Every November, the Kamakura Chapter of Ikebana International travels to one of the many embassies in Tokyo. Personally, these outings are a favorite of mine. Not only do I get to spend the day with my Japanese friends immersed in their culture, but I get join that with an introduction to a new culture. This year we visited with new Norwegian friends at their embassy and their personal residence.

As we got off from the final train stop in Tokyo, I realized that I should have doubled back to the house to get my umbrella as the drizzling was just beginning. I actually use the Japanese as a guide on whether to bring one or not and when I got to the train stop near my house and saw few to no people with one, I figured I was safe for the day. How very wrong. Fortunately, the walk from the station to the embassy was only about ten minutes so I wasn’t soaked to the bone before arriving.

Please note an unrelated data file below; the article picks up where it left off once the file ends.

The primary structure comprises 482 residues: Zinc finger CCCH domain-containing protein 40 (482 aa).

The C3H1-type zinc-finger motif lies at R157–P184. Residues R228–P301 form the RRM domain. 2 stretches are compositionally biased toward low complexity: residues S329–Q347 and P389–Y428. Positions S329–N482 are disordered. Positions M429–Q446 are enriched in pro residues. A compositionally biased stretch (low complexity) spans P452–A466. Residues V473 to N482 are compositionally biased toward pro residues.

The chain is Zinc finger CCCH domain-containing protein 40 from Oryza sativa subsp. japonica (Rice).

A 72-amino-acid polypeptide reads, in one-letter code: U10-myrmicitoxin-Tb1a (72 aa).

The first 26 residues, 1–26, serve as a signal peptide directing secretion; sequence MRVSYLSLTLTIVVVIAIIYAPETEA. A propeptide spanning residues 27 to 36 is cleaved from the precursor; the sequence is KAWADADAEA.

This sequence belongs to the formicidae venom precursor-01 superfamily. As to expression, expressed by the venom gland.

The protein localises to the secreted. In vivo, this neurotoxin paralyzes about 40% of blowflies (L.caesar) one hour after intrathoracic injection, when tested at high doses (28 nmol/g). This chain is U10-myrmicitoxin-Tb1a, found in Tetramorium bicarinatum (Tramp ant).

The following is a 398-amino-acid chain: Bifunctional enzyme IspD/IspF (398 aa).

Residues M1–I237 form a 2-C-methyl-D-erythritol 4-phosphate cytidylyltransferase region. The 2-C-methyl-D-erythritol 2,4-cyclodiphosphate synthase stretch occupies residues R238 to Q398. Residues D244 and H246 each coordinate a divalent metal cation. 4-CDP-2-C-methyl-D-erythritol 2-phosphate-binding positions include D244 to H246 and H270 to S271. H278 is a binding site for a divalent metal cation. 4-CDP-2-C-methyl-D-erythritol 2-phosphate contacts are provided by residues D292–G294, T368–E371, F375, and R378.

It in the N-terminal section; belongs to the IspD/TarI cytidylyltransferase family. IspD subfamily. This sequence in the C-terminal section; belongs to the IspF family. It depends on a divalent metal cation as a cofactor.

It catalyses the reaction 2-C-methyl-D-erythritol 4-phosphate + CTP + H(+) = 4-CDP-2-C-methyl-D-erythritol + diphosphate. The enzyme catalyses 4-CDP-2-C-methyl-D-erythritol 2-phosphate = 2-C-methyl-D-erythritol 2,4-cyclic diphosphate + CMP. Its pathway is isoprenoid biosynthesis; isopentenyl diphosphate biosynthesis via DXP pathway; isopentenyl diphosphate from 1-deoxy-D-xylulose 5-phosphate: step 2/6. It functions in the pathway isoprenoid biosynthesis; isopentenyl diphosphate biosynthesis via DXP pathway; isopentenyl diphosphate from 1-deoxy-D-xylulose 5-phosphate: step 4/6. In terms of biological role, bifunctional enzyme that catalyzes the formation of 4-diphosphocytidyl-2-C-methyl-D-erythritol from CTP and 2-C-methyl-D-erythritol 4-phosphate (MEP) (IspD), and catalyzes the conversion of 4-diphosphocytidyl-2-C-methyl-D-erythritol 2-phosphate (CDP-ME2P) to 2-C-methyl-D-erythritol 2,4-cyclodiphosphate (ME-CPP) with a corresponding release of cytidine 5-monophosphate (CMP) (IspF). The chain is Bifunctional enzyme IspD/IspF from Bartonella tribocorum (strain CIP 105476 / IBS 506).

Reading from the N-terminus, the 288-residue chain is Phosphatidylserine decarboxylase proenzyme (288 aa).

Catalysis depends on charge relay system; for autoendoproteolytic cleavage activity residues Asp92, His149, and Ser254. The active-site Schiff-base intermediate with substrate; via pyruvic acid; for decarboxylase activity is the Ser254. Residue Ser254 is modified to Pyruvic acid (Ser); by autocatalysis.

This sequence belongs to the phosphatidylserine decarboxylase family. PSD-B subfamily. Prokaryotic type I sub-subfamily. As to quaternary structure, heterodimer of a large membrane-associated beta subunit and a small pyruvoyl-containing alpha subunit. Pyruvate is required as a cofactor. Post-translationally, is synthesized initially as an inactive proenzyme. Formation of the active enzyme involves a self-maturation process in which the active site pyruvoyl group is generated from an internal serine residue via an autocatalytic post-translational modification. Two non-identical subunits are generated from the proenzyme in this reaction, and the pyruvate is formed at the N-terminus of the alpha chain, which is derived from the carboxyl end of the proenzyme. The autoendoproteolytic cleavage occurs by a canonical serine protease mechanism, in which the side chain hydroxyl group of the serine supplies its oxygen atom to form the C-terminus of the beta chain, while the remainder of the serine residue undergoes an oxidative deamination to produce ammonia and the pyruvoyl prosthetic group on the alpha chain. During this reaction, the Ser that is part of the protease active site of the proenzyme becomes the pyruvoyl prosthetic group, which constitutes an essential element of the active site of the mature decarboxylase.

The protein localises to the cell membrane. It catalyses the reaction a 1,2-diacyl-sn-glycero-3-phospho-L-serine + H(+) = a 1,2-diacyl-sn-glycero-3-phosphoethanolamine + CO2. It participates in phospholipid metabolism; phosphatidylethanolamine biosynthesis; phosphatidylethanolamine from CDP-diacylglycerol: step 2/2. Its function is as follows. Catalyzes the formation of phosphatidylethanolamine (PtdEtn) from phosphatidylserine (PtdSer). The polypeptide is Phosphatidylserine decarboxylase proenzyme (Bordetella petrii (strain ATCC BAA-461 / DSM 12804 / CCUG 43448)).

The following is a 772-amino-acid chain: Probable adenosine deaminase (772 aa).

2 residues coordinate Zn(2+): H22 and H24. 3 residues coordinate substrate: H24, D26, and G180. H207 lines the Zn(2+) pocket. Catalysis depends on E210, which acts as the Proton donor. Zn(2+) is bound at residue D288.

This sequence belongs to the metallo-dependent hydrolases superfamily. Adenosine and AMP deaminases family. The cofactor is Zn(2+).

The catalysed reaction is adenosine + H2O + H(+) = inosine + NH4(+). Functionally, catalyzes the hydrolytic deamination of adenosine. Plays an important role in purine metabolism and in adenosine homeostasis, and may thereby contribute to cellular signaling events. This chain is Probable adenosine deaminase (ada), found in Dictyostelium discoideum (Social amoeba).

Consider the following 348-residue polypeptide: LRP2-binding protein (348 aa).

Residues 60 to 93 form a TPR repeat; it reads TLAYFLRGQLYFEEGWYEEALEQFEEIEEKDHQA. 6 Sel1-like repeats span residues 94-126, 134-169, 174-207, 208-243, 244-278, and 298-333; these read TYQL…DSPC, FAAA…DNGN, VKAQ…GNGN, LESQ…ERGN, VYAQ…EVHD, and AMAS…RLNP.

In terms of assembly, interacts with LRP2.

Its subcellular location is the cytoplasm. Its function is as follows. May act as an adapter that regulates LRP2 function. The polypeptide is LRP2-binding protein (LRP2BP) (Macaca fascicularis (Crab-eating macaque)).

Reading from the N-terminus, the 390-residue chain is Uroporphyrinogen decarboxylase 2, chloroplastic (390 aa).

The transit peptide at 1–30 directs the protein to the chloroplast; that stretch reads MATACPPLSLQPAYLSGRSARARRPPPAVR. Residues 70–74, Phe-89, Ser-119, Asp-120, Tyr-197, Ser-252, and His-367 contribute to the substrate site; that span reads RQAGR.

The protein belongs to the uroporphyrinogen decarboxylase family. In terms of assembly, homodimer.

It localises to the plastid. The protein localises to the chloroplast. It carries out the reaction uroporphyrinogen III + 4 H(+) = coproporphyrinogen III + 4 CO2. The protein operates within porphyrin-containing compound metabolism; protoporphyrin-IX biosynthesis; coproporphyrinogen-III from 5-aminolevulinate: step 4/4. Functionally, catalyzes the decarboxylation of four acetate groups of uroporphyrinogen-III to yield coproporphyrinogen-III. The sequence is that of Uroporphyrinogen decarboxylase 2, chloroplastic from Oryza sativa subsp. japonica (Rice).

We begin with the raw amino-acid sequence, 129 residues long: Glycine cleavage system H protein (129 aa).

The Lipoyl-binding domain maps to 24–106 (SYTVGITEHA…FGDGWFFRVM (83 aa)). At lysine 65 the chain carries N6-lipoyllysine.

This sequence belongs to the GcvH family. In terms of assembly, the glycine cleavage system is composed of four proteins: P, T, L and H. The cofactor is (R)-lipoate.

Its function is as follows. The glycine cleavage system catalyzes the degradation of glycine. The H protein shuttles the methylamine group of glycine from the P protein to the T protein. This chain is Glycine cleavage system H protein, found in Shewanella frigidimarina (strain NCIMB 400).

The embassy itself is as nondescript as any other Japanese building in the neighborhood. Only a small plaque identifies what lies behind its solid gates. The first buildings on the grounds were built in 1977, but construction difficulties and earthquakes proved challenging. A new architect was chosen who built two buildings, one four-story part housing the chancery and apartments for embassy personnel and a separate one for the residence. Since those were built additional stories and extensions being added through recent years. The most recent architectural work happened to be the room where we began our day – a multifunction hall that glides up two stories with a second floor gallery to overlook the entire room. It’s a very good thing this was built or I’m not quite sure where they would have put the hundred plus members who came that day. Their coat check had never overflowed like that! In this room, we spent several hours hearing all the ins and outs of life in Norway.